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13th and 14th century european Scholasticism - Research Paper Example

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Universities were established in Europe for the first time during 11th century and in next four centuries fifty more universities were established. The first university established was University of Bologna and it was founded by law students…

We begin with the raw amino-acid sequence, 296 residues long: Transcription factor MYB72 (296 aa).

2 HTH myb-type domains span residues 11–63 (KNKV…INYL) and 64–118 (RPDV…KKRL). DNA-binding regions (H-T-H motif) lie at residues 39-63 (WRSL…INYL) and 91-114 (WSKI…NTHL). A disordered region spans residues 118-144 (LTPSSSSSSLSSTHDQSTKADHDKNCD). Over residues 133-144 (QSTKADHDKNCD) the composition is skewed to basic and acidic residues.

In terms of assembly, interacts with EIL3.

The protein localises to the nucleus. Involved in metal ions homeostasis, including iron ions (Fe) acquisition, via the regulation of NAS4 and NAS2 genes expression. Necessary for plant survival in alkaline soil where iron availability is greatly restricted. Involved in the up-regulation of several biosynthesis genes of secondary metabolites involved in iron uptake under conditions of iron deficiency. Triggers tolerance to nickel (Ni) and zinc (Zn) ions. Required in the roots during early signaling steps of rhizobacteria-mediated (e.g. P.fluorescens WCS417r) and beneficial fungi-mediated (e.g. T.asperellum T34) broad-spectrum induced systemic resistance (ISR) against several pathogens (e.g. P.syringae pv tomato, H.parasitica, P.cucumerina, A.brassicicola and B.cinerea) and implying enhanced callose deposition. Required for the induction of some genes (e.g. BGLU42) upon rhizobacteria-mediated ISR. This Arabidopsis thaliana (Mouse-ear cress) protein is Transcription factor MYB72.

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Download file to see previous pages There were twenty three universities in Europe during 1300 and by 14th century end twenty two more universities were founded. Training was provided in arts, law, medicine and theology. Legal study was done by a large minority of students (Hilde DeRidder-Symoens, 596) Training was given in canon and civil law to large number of students. Privileges Students were all from other countries and it was the time when Justinian Code of Roman Civil Law was rediscovered. University of Bologna became the most preeminent site for obtaining legal scholarship and the students of this university formed a cooperation called ‘universitas’ the corporation of scholars. The corporation aimed to protect the rights of these students and to obtain recognition officially. Teachers in Paris incorporated themselves and established an organizational model for the university. As large number of people was trained with common text in same subject network formation was also encouraged by these students. Training in law led to formation and development of civil, administrative and merchant laws along with staffing of court. This also led to enforcement of contracts for solving fundamental issues (McAdams, Richard H 509). Subjects Undergraduate programs were provided in seven liberal arts. Training of argumentation and reasoning came under trivium of logic, rhetoric and grammar which helped to know how the truth can be known and how it can be conveyed to others. Music, arithmetic, astronomy and geometry quadrivium explained the natural laws of universe. Neither Roman nor Greek classical literature was part of curriculum. Students were to listen to prescribed works of writers which were read to them by instructors who had masters’ degree in the Faculty of arts. After reading the text it was explained to students by these instructors along with their comments. Difficult issues were solved as debates conducted in University in which both students and faculty participated. Most of the students were less than twelve years of age and only a few of them completed six years study for getting enrolled as graduates (Acemoglu, Daron and Simon Johnson 949). Mode of study and life Students of arts during medieval period were like school boys and not like university students of today. He was supposed to listen and remember the lectures given by their masters’ and never compiled research papers or wrote essays that were expository. The students were not using library and most universities didn’t even allowed the students to use libraries. Medicine was not a separate branch of study till middle of 13th century. Later it developed in to a separate branch and the students were to follow verbal commentaries, definition, argument, deference to text of authority etc. There was no observation or clinical experience (James Robinson 579). Those students who were really ambitious wished to obtain higher degrees and for the same remained in universities itself. Usually it was students who were studying for master degree in theology who were used to give lecture to graduate students of arts. It was usual for faculties of medicine, canon law and civil law to prepare graduate students in arts for obtaining professional career. In all these students were to listen to readings of masters from texts prescribed and comments there on (Garc??a y Garc??a, Antonio 105). Books were also needed for preparing for disputes. Disputes were public performances were the lecturer used to give a question and present critical answers to it including both negative and positive aspects. These positive and negative aspects were supported by quotes from Bible and Church Fathers. Books were also very costly before printing became popular ...Download file to see next pagesRead More
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